The anatomy of æternity private keys and public addresses


#1

I was curious about this topic because I want to feel more comfortable with handling public addresses and private keys. For example, if I share a public address for whatever reason, I want to be able to quickly determine (visually or possibly with a handy algorithm) that it is correct and valid. The same is true with recognizing traits of valid private keys.

PRIVATE KEYS:

  • How precisely are AE private keys generated? (…and is manual generation possible?)
  • What does a valid private key look like? (i.e. the composition and format)
  • What ways can test if a private key is a valid AE key? Perhaps, not every combination of characters is a valid key.

PUBLIC ADDRESSES:

  • How are AE public wallet addresses generated?
  • What does a valid public address look like? (i.e. the composition and format)
  • What ways can test if a public address is a valid AE address? Perhaps, not every combination of characters is a valid address.

PUBLIC KEYS:

  • Are public keys something different than public addresses in AE?

#2

_dog: Right now, what I have seen (take it with a grain of salt) is:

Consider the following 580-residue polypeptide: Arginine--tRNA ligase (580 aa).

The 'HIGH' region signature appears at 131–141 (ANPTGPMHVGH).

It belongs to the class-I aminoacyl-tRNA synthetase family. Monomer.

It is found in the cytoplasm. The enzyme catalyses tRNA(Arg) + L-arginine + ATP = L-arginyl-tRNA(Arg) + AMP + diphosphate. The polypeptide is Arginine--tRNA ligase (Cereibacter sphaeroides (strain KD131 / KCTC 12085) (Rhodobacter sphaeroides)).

Private Keys

  • AE Private keys are generated as a keypair from either a 32 or 64 byte array (usually written in hexadecimal form)
  • ANY string with the right amount of bytes can be used as a source to generate the key pair.
  • Usually the way to test if a private key is valid is by signing a message and validating with the public key, or viceversa (This is Crypto 101).
  • As far as I am aware there is no Wallet Import Format yet nor compressed addresses

Public Addresses

  • An AE Public address is a representation of the public bytes of a keypair
  • A valid public address starts with “ak_” and is followed by a base58 encoding used to reduce the risk of messing up an address while also avoiding using only hex numbers (so the address is shorter to write)
  • As an encoded byte string you could decode it and check that the number of bits it represents is the right number of bits. Besides this there should be no restriction as to what is and what is not a proper ak address. I am not sure if there is a validation char or parity check but I doubt it.
  • As far as I know there are no compressed addresses yet.

Public keys
The only difference really is the visual representation of a public key and a public address, a public key can be base64, hex, etc. While a public address for aeternity will start with “ak_” but both should represent the same thing.

I am not a developer of Aeternity, I am just an enthusiast and my response may be wrong.